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I have spent the best part of a month working on the jQuery Calendar plugin. The setup is such that all the calendar entries are stored in a table inside SQL Server and im using a single "Select As" statement to construct the json data within the SQL query itself.

This has an execution time of less than one second. However, calling the actual final aspx page in the browser requires a wait of over 240 seconds while the data is passed as json to the browser.

I've tried various methods to get around this. For example, i tried writing the query results to a json file first, and then calling the file in on the final page. This reduces the page load time to around 90 seconds but still not fast enough.

I've also implemented a function whereby if the data hasnt changed the same json file is returned and is not re-generated. When there is no data that has changed on the calendar this reduced the page load time to around 1 second. Im convinced that writing the json data into the file is the bottleneck here..

But the real question is, is this as efficient as things are realistically going to get with IIS and .net? Or is there room for improvement?

I also dont know which aspect to investigate further now. I dont know whether to consider if IIS is causing the hold up, or the way i have put the project together.

Is there a more efficient solution that the one i have put together above?

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Did you profile the web app? –  Oded Oct 28 '11 at 13:28
    
I'm using Delphi 2006 for my project. I dont know if there is any support for Profiling. Let me look into that and report back. –  Khuram Malik Oct 28 '11 at 13:38
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238s (less 1s for your query and 1s the page with cached data) is insane! How much data is in the json object being returned? Personally, I wouldn't do the json serialisation in the DB, but there has to be something seriously weird for this sort of thing to take that long... –  FinnNk Oct 28 '11 at 13:48
    
I think there is something wrong with your code, not a technology/infrastructure limitation and the various components of your system need to be profiled. That aside, it may be useful to set the Idle Time-out of your Application Pools in IIS to 0 minutes. This will make it clearer what in that time is actually processing and what is just an IIS thread starting up. –  AlexC Oct 28 '11 at 13:56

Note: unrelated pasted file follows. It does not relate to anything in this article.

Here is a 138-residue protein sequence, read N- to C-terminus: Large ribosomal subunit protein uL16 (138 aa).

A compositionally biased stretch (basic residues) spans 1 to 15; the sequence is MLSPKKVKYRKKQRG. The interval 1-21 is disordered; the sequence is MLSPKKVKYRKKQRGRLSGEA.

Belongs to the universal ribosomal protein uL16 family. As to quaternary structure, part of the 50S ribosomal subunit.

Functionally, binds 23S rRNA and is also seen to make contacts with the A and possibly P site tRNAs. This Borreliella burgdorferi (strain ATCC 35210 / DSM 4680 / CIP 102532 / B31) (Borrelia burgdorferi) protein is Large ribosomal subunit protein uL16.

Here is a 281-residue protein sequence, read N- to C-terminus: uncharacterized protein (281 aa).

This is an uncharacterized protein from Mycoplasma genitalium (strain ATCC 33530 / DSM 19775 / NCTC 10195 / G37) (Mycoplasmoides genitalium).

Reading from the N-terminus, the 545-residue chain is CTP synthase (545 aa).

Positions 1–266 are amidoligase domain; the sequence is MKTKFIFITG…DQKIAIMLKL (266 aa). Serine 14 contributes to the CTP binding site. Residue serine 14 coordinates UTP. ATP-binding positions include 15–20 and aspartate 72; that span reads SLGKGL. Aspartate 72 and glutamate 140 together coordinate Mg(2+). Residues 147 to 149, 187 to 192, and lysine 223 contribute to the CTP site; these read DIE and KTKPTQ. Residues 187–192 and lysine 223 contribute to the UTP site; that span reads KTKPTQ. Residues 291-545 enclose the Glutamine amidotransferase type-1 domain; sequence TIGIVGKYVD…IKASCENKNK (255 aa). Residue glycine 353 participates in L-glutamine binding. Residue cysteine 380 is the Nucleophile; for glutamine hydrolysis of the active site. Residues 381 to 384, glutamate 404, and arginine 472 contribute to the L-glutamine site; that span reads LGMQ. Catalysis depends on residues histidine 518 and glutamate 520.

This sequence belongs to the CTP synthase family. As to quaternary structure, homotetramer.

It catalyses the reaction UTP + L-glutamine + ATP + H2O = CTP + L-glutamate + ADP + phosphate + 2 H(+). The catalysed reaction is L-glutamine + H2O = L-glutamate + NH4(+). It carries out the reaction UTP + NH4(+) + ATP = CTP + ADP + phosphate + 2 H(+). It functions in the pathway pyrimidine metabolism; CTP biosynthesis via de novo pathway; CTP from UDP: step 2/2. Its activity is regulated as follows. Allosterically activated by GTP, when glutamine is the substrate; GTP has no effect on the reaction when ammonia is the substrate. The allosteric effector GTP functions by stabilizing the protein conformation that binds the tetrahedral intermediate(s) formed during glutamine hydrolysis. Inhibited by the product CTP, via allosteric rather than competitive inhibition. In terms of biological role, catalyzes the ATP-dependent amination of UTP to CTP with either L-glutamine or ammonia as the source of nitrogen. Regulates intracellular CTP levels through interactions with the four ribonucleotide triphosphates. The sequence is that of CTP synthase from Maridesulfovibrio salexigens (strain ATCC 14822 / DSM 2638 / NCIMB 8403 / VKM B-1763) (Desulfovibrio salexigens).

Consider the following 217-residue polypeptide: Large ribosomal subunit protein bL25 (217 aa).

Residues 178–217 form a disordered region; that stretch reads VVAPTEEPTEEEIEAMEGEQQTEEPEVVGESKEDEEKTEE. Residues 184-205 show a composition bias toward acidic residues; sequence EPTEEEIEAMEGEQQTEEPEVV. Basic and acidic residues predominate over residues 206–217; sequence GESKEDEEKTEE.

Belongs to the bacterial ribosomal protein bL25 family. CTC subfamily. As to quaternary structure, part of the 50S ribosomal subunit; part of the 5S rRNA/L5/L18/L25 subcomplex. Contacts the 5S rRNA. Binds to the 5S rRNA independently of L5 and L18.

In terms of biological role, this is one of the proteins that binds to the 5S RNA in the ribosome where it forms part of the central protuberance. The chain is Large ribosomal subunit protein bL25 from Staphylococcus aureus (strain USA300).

3 Answers 3

up vote 1 down vote accepted

Given that SQL Server can covert to XML simply by using "AS XML", you'd think they would have added "AS JSON" at least in the Denali release. We took a stab at creating a .NET class to give us that functionality on the database, so we could get JSON back instead of a query object. No matter what was tried, the conversion was unbelievably slow.

Check out this SO post. It shows how to convert your record set into JSON using .NET.

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Thanks @Iknowkungfoo . We've been serializing the json by effectively concatenating strings together. The SO post you link to is interesting but im unsure of how to implement that in Delphi.net since our project is in Delphi. I appreciate the lead on this however. –  Khuram Malik Oct 31 '11 at 8:56
    
I eventually solved the problem last night based on the information you gave me above. It became quite clear that the serialization in .net was the actual problem so what i did was i used .net to invoke the SQL Command Line utiltily to output the serialized json from the database directly into a file. That process takes less than 1 second and from there i'm using .net to pass this data source onto the client. This whole process now has a roundtrip of less than 2 seconds. Problem mostly solved. Thanks again for your assistance. –  Khuram Malik Nov 1 '11 at 9:40

In addition to Oded's great suggestion, take the time to boil down the problem. Right now you have IIS, SQL and the rest of your technology stack included in the problem. But, you already discovered that the issue only occurs during serialization. So you need to remove all the fluff.

Write a unit test that only performs serialization using Mock data. The mock data needs to represent the DB values in size and type (copy/paste the results into a string and parse it into a data structure).

Add to the test until you can reproduce the problem. If a Mock doesn't work, then hook directly into the DB. Then add another piece...etc. Then take away from the test until you narrow down the issue to only the technology involved.

If at that point you still can't figure it out, then you will have enough details and code to post a SO question to find the answer to the performance issue.

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I suggest you try something like VRTA to figure out where your bottleneck is. It may show that the server processing took all this time or that it is processing JSON in the browser.

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Thanks but it's definitely not a roundtrip related issue because even when viewing how long it takes to construct the json file on the server itself that takes a very long time and the processor usage goes way up to around 90% –  Khuram Malik Oct 28 '11 at 15:20

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